Restoring the Los Angeles Avant-Garde: Thom Andersen and Morgan Fisher

Restoring the Los Angeles Avant-Garde: Thom Andersen and Morgan Fisher

For the last 45 years, Morgan Fisher and Thom Andersen have been filmmakers, collaborators and friends. 

In brilliantly lucid and conceptually rich films and media installations, Fisher has deeply and thoughtfully explored the many facets of the medium and the cinematic experience itself with great wit, intelligence and epiphany.

Andersen, perhaps best known for his most recent, internationally acclaimed film, Los Angeles Plays Itself (2003), also produced a vital body of short experimental work in the 1960s that exhibits a powerful combination of rigorous artistic clarity and profoundly felt humanism.

This evening's program offers a very rare opportunity not only to see newly restored prints of Fisher and Andersen's early film work, but to meet the artists in person for a discussion about their ideas, their films and their friendship and collaboration over the years.

All films shown in restored prints from the Academy Film Archive, and courtesy of the filmmakers. Program notes by Mark Toscano, except where noted.

Melting

Directed by Thom Andersen

"Melting is remarkable for its alluding to a forgotten history and its prescience of history to come. Thirty-odd years after Bataille announced the informe, and 32 years before Bois and Krauss brought the informe back from history, and before Bois characterized melting in this way, Thom made his film. What Thom calls the sundae's passage from edibility to waste, perfectly embodies the entropic. What once could have been eaten now cannot. Waste is something that nothing more can be made of; it has no further use." —Morgan Fisher

(1964-65, 16mm, color, sound, 6 min.)

Olivia's Place

Directed by Thom Andersen

"Olivia may have felt no need to change, but the world around her was not bound by such an impractical sentiment. Olivia's Place is gone. The site where it used to stand is now a sort of plaza between two large old wood frame houses that were moved to their present location from elsewhere in the city. One of these houses is occupied by a restaurant, the other is occupied by the California Heritage Museum." —Morgan Fisher   

(1966/74, 16mm, color, sound, 6 min.)

--- -----

Directed by Thom Andersen and Malcolm Brodwick

"I consider Thom and Malcolm's film to be groundbreaking in its brilliant demonstration of the power of a rule to construct a film that unifies shots taken at different times and places. And it is also noteworthy for the new model of the documentary film that it proposes. The brilliance of --- ------- is that it refuses the power of montage as that idea has been conventionally understood, only to rediscover its power in a different form, on a new plane. Somewhere Eisenstein describes montage as that mode of construction that goes beyond representing the appearance of an event to capture the feeling of it. --- ------- operates in this way, but in a realm that is particularly resistant to representation by means of images, that of memory." —Morgan Fisher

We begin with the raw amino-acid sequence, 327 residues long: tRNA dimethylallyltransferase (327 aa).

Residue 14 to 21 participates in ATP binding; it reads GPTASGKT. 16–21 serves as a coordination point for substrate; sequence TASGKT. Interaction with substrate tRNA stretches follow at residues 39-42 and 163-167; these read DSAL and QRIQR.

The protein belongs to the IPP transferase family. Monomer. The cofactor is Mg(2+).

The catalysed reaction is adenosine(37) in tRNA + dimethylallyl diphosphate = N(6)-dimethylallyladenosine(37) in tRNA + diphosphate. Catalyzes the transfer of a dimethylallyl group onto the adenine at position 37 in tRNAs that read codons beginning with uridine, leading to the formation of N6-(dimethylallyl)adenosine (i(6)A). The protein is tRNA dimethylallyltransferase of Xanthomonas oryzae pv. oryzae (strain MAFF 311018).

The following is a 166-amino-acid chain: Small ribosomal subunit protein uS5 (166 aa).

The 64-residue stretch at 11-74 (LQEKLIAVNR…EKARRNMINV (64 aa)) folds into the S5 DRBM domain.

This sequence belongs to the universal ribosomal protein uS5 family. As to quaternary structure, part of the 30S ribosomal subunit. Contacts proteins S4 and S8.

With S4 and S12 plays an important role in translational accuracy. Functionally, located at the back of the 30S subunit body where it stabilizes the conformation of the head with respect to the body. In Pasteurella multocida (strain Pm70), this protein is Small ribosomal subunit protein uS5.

(1966-67, 16mm, color, sound, 12 min.)

Documentary Footage

Directed by Morgan Fisher

Naturalness willfully corrupted by inevitable self-consciousness, unwittingly corrupted by unavoidable naturalness, a role played with incredible nuance and complexity by Maurine Connor. 

(1968, 16mm, color, sound, 11 min.)

Production Footage

Directed by Morgan Fisher

"The cinematic mechanism cannot be completely deconstructed without resort to other means of mechanical image reproduction; a double system of representation is required; the apparent naturalness of the cinematic sign must be put into question by other indexical signs." —Thom Andersen   

(1971, 16mm, color & B/W, silent, 10 min.)

Phi Phenomenon

Directed by Morgan Fisher

The phi phenomenon is a perceptual illusion (first described in 1912 by Max Wertheimer) in which a succession of still images produces a disembodied perception of motion. "Phi Phenomenon is astonishing precisely because its object is so familiar, and it fascinates me because it is a motion picture in which there is movement but no apparent movement." —Thom Andersen   

(1968, 16mm, B/W, silent, 11 min.)

Turning Over

Directed by Morgan Fisher

Documented live to tape in San Francisco, October 17, 1975.   

(1975, Video, B/W, sound, 13 min.)

IN PERSON: filmmakers Thom Andersen and Morgan Fisher, and Academy Film Archive preservationist Mark Toscano.

Total running time: approx. 70 min.

ATTENDING THIS PROGRAM?

ALL HAMMER PROGRAMS ARE FREE
Location: Billy Wilder Theater
Ticketing: Tickets are required and available at the Box Office one hour before the program. General admission tickets are available one per person on a first come, first served basis following member ticketing. Early arrival is recommended.
Member Benefit: Members receive priority ticketing (until 15 minutes before the program) by skipping the general admission line and can choose their seats, subject to availability.
Parking: Under the museum, $6 flat rate after 6 p.m. Cash only. 

Food and drink may not be carried into the Billy Wilder Theater. Read our food, bag check, and photo policies.

Public programs are made possible, in part, by a major gift from Ann and Jerry Moss.

Additional support is provided by Bronya and Andrew Galef, Good Works Foundation and Laura Donnelley, an anonymous donor, and the Hammer Programs Committee. 

All films shown in restored prints from the Academy Film Archive, and courtesy of the filmmakers.  Funded by the UCLA Arts Initiative. Co-presented with the UCLA Film and Television Archive and Los Angeles Filmforum.